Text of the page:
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Data reduction in primary storage (DRIPS!)

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DRIPS and SSD

One impact of using space-reduction techniques is the increase in I/O density, specifically the random I/O it creates. I/O density increases with thin provisioning as the unused space is eliminated. Deduplication creates more random I/O, as the locations of the duplicate and single-instance blocks are unpredictable -- and it becomes more random over time.

Solid-state and dedupe: A good match

Data dedupe is enabling solid-state storage array vendors to compete at a $/GB ratio compatible with today’s high-end hard disk drive storage arrays. Once flash technology is trusted and widely adopted, data reduction techniques will increase their appeal and make today’s high-end disk-based arrays a much tougher sell for many firms.

Solid-state drives (SSDs) are a great fit for random I/O profiles, making them suitable for deployment in storage arrays implementing deduplication. There’s no latency penalty in handling random versus sequential I/O, and therefore no reduction in performance in managing deduplicated data. Dedupe also changes the effective $/GB ratio in terms of storage costs. Vendors are using deduplication ratios to reduce the $/GB cost of their storage and boost the appeal of their arrays to a wider audience. Prospective customers should be wary of accepting pricing based on deduplication ratios without an understanding of potential savings from their data, as savings may not

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match vendor claims.

Vendor implementations

NetApp Inc. was the first vendor to implement dedupe of primary data in its arrays, starting way back in May 2007. The feature was originally known as A-SIS (Advanced Single-Instance Storage) and performed post-processing dedupe of data at the 4 KB block level. Initially, A-SIS was restricted by platform and to smaller volume sizes than the filers would support without A-SIS installed. This was to ensure performance remained consistent; it was well known that performance could degrade as A-SIS-enabled volumes reached capacity. These restrictions have been eased as more powerful hardware has become available. NetApp also supports thin provisioning, a feature that was significantly expanded with the introduction of aggregates to Data Ontap 7.

In 2010, Dell Inc. acquired Ocarina Networks, which had developed a standalone deduplication appliance that could be placed in front of traditional storage to provide inline deduplication functionality. Since the acquisition, Dell has integrated the Ocarina technology into a number of product lines, including the Dell DR4000 for disk-to-disk backup and the Dell DX6000G Object Storage Platform, a storage compression node for object data. Dell has stated its intention to add primary data deduplication functionality to its EqualLogic and Compellent lines of storage arrays, which already support thin provisioning.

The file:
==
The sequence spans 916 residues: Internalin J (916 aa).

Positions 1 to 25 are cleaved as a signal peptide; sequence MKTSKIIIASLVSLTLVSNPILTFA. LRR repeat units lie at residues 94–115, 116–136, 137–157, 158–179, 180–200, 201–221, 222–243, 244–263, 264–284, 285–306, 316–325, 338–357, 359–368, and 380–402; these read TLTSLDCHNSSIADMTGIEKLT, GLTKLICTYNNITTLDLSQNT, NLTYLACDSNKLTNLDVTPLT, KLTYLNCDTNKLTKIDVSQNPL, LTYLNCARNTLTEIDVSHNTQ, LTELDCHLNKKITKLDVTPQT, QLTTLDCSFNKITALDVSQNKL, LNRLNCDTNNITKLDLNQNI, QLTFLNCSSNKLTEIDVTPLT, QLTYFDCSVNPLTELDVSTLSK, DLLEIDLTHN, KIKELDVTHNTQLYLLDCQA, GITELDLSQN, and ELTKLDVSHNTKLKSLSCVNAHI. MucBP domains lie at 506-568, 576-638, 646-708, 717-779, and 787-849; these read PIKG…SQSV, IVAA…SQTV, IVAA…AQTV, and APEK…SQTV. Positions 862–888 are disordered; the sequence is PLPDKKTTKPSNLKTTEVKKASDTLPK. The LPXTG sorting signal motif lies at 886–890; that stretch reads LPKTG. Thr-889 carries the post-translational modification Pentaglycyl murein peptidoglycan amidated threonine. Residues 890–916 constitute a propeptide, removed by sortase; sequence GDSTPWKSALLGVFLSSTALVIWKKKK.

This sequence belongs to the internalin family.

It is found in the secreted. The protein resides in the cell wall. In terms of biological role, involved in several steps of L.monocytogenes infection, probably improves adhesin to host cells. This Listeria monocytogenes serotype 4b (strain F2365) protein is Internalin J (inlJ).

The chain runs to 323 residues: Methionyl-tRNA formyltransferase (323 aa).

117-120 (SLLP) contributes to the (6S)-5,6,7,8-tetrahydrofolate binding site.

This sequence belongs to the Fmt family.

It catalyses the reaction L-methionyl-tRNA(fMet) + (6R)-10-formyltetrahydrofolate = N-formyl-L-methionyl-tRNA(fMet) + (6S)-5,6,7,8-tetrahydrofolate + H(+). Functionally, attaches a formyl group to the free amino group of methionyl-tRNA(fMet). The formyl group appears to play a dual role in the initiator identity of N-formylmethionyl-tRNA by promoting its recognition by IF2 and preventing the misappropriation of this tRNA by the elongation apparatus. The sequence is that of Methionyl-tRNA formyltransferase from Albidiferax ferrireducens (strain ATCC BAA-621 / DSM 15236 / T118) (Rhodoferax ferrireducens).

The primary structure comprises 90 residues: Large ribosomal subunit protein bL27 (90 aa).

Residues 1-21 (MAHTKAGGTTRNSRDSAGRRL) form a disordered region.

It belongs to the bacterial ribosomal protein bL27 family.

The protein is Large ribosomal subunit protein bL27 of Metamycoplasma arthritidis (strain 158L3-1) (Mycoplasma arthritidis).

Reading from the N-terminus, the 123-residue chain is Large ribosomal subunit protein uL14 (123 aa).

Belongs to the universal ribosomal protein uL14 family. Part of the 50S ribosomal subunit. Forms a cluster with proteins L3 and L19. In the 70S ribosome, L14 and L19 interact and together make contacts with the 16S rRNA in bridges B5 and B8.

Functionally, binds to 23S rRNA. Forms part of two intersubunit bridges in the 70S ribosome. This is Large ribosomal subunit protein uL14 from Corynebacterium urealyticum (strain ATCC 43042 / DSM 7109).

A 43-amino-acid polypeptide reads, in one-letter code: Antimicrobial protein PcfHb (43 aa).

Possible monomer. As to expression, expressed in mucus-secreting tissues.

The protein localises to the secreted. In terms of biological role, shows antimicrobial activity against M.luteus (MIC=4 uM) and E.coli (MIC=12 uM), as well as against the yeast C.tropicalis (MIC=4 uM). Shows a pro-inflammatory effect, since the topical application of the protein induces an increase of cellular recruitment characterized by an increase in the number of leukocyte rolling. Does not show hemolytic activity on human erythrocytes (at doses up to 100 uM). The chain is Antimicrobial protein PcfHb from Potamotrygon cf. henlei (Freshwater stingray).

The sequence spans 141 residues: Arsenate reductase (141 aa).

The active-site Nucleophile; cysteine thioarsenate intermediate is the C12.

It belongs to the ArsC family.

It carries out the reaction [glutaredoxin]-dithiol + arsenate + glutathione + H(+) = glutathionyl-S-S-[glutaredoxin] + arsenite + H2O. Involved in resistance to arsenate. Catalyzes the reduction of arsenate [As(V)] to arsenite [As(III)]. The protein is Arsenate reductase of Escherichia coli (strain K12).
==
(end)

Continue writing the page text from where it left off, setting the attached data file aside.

EMC Corp. has had data deduplication in its backup products for some time; however, only the VNX platform offers data deduplication in primary storage and it’s limited to file-based deduplication from the part of VNX that came from the now-defunct Celerra hardware. Although EMC has discussed its intention to implement deduplication, no firm announcements or details have emerged.

Oracle Corp. has had the ability to use deduplication in its storage products since 2009, when it acquired the ZFS file system as part of the Sun Microsystems takeover. The Sun ZFS Storage Series 7000 appliances support inline deduplication, compression and thin provisioning. The ability to deduplicate using ZFS is also available to storage vendors using the technology within their storage products. This includes Nexenta Systems Inc., which released deduplication in NexentaStor 3.0 in 2010. GreenBytes Inc. is another startup using SSDs within its storage arrays in combination with ZFS to deliver deduplication functionality.

This was first published in October 2012

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